Early software releases focused heavily on educational and self-improvement titles, with only a handful of video games, many of them adaptations of board games like "Connect Four". Later attempts to develop a foothold in games were rendered irrelevant by the arrival of the cheaper and more powerful Sony PlayStation.
In 1994, system sales started to slow and the system died in 1998. Philips never managed to create the public interest in the capabilities of the CD-i that it had hoped for. It is noted for having several video games that are normally found exclusively on Nintendo systems, though they were not developed by Nintendo. Hotel Mario featured Super Mario characters and three Legend of Zelda games were released: Faces of Evil, Wand of Gamelon and Zelda's Adventure.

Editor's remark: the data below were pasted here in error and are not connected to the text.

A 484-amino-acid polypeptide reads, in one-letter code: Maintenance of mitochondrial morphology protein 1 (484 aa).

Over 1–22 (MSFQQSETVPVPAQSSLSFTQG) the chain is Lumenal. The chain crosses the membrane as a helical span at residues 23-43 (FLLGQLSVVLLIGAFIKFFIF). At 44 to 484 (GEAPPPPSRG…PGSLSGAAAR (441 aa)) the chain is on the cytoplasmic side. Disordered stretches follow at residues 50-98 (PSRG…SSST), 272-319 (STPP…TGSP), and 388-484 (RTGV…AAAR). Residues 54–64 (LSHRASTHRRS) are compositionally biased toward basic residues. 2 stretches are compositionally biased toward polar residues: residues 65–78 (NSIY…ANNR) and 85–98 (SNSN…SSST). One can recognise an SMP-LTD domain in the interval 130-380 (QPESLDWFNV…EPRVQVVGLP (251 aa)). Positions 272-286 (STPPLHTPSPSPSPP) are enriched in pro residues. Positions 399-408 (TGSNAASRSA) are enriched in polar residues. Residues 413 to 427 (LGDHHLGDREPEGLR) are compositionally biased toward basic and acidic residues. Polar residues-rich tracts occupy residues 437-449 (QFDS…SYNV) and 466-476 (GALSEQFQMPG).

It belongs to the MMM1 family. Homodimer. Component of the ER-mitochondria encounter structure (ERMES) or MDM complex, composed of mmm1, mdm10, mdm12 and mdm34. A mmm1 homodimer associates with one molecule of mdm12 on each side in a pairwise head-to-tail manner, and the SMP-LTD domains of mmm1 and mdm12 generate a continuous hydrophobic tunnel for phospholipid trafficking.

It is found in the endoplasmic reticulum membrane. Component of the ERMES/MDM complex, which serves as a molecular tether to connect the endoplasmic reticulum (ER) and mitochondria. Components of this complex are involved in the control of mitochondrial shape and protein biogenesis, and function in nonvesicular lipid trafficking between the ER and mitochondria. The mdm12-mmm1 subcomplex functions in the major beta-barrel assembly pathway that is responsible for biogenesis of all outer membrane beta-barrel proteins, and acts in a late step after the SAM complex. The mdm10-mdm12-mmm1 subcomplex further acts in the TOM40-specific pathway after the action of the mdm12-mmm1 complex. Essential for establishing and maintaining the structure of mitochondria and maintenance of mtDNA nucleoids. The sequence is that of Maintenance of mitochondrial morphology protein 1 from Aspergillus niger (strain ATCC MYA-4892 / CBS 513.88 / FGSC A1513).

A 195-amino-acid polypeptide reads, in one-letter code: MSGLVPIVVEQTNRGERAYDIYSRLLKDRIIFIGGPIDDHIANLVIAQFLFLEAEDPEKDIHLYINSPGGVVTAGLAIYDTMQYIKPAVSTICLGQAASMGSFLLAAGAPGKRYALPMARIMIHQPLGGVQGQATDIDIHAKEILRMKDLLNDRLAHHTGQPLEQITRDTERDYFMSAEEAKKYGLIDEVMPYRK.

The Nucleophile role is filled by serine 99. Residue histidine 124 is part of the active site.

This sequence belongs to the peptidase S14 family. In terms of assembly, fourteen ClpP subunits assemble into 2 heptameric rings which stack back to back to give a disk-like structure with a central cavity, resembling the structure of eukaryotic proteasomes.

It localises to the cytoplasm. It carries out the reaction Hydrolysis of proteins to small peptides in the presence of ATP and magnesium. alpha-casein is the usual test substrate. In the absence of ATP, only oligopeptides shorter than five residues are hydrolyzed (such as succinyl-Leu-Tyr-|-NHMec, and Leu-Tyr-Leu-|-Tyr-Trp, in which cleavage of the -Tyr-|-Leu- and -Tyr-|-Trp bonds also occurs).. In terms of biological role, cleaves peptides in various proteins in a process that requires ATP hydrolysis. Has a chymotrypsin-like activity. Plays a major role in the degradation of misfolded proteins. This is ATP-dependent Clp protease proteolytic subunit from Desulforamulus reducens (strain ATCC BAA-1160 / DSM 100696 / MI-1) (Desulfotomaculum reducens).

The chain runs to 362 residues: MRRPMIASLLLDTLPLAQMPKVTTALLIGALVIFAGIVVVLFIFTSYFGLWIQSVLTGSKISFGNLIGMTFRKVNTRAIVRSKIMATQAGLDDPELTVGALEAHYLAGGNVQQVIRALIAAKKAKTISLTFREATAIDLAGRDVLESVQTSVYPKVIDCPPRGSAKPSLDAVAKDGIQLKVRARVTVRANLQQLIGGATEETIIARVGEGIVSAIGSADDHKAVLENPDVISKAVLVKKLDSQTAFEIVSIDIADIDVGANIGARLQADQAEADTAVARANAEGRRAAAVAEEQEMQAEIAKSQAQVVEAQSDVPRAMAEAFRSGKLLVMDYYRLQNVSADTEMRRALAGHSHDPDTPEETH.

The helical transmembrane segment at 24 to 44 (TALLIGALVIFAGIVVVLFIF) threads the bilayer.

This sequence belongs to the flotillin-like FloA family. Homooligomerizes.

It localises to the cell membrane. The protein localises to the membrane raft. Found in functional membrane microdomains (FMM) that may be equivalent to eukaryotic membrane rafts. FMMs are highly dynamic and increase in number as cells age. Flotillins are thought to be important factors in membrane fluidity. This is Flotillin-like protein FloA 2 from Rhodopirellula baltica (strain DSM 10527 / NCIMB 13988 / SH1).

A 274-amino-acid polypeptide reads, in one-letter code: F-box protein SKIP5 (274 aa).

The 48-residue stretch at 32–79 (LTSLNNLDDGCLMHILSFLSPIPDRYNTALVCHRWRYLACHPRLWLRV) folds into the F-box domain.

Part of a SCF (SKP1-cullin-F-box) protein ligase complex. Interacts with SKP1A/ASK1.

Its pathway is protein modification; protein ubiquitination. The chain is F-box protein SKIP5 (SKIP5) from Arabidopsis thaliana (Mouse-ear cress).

With the home market exhausted, Philips tried to position the technology as a tool for kiosks and industrial multimedia, but here too it found little success.
The Philips CD-i had three versions: the CD-i 450, which was the "video game CD-i", the CD-i 210, which was the common multimedia version, and the CD-i 550, which was basically a 450 with the Digital Video Cartridge installed plus it came with a arcade pad.